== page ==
Dr. Gao works in diverse areas in fluid mechanics, biophysics and materials through modeling and simulation. He is particularly interested in fluid-structure interactions in both passive and active soft matter systems. Examples include cytoskeletal network, bacterial suspensions, microgel particles, biological cells and vesicles, etc.  In these systems, motions of small particles change the ambient flow field, which reciprocally affects the particle mobility. In particular, in the active systems where particles (biopolymer, bacterium, etc.) are self-driven, the micro-scale particle-particle interactions can manifest themselves at the macro scale to generate collective dynamics, leading to rich physics and new phenomena. Furthermore, as inertia becomes important at finite Reynolds numbers, resolving the reciprocal coupling between the fluid and the moving solid structures may suggest mechanisms of engineering applications in transport, pumping, locomotion, as well as bio-inspired robot design and optimization.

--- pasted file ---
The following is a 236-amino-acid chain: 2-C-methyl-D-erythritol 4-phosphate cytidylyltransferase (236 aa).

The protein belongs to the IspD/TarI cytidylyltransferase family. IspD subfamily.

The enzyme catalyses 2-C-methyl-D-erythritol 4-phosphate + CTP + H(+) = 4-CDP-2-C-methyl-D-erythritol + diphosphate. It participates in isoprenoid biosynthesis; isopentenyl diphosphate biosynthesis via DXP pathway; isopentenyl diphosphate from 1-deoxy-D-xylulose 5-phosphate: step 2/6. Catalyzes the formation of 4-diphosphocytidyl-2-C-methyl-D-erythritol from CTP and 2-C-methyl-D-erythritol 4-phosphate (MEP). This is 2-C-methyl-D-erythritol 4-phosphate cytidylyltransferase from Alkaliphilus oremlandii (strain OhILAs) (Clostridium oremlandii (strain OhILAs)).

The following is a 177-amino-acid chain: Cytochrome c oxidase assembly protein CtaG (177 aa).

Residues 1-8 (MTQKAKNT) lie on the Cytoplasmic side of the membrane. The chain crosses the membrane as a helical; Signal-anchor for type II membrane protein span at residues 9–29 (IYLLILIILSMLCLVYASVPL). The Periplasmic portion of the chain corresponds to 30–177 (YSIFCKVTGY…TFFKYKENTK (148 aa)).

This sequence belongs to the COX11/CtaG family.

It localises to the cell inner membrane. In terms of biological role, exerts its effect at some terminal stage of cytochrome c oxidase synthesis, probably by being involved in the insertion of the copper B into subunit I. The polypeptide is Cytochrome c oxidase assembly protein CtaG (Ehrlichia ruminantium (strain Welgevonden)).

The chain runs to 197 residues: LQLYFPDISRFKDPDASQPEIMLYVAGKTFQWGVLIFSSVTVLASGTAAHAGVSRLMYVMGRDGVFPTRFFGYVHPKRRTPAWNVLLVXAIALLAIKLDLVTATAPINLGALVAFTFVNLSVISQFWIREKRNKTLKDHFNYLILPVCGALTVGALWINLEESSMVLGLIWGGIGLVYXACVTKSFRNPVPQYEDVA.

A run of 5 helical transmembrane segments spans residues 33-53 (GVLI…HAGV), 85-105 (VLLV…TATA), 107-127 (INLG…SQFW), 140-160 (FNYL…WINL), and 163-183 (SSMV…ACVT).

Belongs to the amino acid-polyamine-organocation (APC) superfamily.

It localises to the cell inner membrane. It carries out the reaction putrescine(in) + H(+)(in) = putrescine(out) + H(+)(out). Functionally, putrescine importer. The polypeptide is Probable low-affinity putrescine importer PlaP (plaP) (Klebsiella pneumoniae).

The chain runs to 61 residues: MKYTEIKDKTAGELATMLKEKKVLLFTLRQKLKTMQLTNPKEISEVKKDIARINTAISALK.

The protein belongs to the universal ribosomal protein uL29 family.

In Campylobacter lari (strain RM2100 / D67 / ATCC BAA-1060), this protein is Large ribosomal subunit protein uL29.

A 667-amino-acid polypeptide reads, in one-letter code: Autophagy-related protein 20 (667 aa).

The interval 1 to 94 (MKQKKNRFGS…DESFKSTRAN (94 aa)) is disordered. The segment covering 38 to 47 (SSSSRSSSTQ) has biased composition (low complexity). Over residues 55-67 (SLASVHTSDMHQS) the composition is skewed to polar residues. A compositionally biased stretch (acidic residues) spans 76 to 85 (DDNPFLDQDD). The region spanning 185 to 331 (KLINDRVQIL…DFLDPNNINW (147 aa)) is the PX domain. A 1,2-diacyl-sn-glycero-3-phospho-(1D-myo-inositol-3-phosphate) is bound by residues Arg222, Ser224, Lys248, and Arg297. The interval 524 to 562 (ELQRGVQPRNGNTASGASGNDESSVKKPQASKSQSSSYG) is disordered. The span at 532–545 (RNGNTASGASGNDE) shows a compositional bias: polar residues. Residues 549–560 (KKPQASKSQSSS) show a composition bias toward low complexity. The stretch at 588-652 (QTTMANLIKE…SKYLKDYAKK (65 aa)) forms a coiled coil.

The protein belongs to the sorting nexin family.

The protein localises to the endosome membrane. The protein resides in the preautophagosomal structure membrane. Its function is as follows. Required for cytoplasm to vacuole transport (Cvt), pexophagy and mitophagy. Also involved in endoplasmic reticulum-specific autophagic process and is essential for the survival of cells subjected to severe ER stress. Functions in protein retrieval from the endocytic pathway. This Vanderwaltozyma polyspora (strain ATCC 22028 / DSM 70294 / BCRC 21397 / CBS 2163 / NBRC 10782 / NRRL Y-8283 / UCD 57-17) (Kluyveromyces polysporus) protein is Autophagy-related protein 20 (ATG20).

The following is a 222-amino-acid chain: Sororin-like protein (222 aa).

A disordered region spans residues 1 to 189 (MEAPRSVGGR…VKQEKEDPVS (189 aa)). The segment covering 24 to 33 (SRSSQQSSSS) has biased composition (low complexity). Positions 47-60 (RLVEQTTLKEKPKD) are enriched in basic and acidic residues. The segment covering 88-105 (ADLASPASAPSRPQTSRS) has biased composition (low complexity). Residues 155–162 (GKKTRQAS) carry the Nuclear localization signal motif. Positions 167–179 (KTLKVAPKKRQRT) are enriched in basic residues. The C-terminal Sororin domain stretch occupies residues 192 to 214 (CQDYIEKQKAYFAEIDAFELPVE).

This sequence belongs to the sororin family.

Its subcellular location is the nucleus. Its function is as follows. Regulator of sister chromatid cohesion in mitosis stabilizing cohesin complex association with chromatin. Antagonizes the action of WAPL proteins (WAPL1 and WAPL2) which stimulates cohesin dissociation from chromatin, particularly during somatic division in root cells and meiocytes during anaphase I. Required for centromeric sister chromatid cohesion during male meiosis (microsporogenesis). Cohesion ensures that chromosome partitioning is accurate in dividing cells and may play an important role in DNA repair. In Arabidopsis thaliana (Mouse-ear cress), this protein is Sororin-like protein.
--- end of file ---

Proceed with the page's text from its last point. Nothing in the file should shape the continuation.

To resolve the multiscale physics in complex-fluids systems, Dr. Gao integrates and develops ad-hoc numerical and theoretical tools from discrete particle simulations to continuum models. We work on the Cartesian grid methods (e.g., immersed boundary and fictitious domain), the sharp interface methods (e.g., finite element), the boundary integral method and slender-body theory, as well as fast summation methods that facilitate large-scale computation.